Many years ago, I was a geology major at an eastern US college. The east has many cultural benefits, but not that much in the way of grand-scale geologic features. When the college offered a six-week summer field trip hitting many national parks across the country, I signed up. Our department was very small, and the entire trip consisted of five students and a young professor. We fit in a van along with our tents and duffel bags, and we took turns driving.
If you stuff a bunch of 20-year-olds in a small space for hours at a time with someone not too experienced in managing them (and who talks a lot about geology, to boot), there is a good chance that attention will wander. We enjoyed the scenery, but not too much actual learning occurred. Personally, I spent a lot of my time thinking about the two female students on the trip, and wondering if I would ever have a girlfriend.
About three weeks into the trip, we arrived late in the afternoon at Grand Teton National Park. We set up camp efficiently at Jenny Lake, had an early dinner, and then went for a hike with the professor to Hidden Falls on the other side of the lake.
All over the park, there are signs like “Beware of bears“, “Do not feed the bears“, “Wear a bell so that you don’t surprise the bears“, and “Human sexual activity attracts bears“. (I’m serious, it was there.) Undaunted, we went to the falls.
The falls were nice, I suppose. I don’t really remember them. What I do remember was that I said I wanted to walk the rest of the way around the lake and that one of the female students (let’s call her “Roxanne”) said she’d come with me. The rest of the group went back to the campsite.
Roxanne’s conversation was a little bit disappointing, since it was liberally sprinkled with references to the boyfriend she was missing. Still, we had a pleasant walk until we came to the seemingly impassable stream that fed the lake. (As geologists, we should have expected that a lake had to have a source.) We didn’t see any way across, so we turned around. It was late at this time and getting dark. By the way, it gets much darker in Wyoming than it does where we come from. We had no flashlights.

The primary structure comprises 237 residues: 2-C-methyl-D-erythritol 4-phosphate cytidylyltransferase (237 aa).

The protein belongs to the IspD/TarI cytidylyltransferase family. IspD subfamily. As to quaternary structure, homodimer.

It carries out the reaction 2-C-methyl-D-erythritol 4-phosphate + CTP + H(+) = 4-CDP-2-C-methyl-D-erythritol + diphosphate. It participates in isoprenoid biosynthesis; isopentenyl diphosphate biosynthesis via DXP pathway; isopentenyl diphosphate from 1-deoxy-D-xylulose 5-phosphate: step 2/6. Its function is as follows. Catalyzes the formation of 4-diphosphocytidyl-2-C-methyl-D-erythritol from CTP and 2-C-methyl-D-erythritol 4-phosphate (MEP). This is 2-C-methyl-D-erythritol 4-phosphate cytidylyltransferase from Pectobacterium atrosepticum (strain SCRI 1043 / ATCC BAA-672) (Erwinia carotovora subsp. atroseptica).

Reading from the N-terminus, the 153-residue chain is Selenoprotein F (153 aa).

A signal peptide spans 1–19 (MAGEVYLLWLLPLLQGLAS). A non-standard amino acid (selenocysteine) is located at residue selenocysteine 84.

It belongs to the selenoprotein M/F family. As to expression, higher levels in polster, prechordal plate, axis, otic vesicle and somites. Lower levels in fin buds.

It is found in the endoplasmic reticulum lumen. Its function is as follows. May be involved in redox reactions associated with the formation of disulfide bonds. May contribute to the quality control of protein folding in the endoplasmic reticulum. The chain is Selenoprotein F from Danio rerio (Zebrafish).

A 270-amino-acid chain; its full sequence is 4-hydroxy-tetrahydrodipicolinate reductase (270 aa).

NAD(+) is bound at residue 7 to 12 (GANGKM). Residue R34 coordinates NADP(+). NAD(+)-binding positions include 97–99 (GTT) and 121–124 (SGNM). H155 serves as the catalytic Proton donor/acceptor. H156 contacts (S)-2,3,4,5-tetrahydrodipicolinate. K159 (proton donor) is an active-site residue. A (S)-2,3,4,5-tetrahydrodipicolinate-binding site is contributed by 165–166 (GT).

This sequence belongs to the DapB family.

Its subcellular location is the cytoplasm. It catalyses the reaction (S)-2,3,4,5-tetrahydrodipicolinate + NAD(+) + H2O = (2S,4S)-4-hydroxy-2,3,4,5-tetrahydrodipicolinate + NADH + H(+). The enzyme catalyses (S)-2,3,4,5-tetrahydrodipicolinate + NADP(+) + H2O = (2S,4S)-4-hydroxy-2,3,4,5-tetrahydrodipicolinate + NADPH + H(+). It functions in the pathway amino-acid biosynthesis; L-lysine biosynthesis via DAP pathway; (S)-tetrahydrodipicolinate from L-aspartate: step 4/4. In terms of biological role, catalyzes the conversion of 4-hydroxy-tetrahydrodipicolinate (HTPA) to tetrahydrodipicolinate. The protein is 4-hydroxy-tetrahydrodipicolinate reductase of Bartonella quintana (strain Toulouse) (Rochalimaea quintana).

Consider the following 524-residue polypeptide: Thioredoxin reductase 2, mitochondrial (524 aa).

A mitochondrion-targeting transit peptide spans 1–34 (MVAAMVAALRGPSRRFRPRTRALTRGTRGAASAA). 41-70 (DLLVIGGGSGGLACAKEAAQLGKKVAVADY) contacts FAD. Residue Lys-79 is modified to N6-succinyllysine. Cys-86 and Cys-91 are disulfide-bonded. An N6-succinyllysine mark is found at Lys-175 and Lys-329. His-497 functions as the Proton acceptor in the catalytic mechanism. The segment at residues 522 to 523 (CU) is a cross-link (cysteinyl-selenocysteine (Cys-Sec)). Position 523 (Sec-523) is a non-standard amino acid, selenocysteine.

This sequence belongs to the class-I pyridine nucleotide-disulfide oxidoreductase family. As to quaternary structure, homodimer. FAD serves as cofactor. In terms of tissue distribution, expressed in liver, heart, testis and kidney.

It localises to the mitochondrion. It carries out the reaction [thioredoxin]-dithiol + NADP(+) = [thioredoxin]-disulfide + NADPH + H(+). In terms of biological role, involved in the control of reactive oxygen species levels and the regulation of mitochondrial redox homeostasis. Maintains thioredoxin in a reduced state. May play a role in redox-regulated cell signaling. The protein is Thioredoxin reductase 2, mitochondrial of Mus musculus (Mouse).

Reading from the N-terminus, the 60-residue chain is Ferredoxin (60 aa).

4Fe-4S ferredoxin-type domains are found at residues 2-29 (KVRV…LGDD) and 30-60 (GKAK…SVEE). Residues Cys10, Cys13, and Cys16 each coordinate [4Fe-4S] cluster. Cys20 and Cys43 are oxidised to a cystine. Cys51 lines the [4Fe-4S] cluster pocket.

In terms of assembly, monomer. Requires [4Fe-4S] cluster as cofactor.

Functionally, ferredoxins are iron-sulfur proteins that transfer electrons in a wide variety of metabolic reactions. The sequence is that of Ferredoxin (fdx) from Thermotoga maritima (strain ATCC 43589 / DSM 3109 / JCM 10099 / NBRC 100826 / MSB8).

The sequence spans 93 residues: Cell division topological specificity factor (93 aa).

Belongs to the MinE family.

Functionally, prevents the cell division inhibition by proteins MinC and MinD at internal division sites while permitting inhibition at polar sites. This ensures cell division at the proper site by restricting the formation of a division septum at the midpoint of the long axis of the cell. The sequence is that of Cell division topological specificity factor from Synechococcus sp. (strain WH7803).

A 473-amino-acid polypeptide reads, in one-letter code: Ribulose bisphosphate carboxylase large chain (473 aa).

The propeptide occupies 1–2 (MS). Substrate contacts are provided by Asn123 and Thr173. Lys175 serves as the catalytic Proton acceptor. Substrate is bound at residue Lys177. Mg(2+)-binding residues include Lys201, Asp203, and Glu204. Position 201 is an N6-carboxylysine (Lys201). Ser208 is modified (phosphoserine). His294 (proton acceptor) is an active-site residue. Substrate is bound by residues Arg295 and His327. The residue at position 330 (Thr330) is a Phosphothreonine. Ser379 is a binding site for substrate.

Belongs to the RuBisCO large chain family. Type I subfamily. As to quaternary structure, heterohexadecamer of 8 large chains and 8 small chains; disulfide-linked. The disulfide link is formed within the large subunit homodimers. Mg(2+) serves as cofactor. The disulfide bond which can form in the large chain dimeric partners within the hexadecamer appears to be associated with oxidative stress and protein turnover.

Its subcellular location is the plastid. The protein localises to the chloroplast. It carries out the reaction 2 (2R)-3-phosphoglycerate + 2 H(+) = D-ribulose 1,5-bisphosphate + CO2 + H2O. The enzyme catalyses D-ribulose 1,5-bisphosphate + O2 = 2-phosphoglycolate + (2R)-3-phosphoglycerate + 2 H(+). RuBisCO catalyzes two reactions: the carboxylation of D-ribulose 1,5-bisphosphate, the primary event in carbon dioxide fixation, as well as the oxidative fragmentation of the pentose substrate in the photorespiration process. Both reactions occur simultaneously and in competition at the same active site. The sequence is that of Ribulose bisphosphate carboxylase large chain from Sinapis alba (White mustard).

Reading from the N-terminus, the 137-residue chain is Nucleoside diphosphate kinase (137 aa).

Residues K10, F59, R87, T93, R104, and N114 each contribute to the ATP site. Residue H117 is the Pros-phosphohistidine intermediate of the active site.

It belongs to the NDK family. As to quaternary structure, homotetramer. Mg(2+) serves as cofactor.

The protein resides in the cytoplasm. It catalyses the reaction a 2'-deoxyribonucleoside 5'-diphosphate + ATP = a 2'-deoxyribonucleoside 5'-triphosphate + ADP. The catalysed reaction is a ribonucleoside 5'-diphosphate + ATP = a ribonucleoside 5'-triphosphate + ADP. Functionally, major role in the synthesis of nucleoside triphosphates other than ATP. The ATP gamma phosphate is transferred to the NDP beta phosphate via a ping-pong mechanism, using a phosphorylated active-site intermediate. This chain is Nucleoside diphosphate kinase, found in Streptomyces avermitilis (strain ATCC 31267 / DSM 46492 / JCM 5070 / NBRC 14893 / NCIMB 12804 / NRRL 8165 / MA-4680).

Soon it was possible to make out that we were on the trail, but not much more than that. And then:
RRROARAARRR! from in front of us. Not cool. We retreated a short distance.
After a few minutes, we moved forward again, to be answered with RRAAARROARROARAARRR! Nope.
We remembered that the important thing with bears is not to show fear and to make noise and assert your position. We yelled, clapped, tried everything we could. “Move, you stupid bear!” RAAAROARAAAROAAAROARROARAARRR! Still no.
We were just about to try wading into the lake and attempting to find the trail again in another spot when our classmates and the professor arrived with flashlights calling our names. They were almost as happy to see us as we were to see them. “Hey,” said the professor, “did you see the moose?”
And there it was, a large bull moose illuminated by flashlight, chewing something slowly and looking vaguely annoyed in a Clint Eastwood sort of way. We walked around it and back to the campsite, then consumed a large package of cookies.
EPILOGUE: Roxanne did marry her boyfriend. I eventually saw a map of Jenny Lake that showed a bridge just slightly after where we turned around. The bear never existed, and I don’t know what became of the moose.
I have been telling that story for years, Larry! To any listeners out there, it sounded for all the world like the chuff of a bear. We were convinced. And we waited a LONG time for assistance, which we weren’t actually sure was coming. And Roxanne’s name was Allison.
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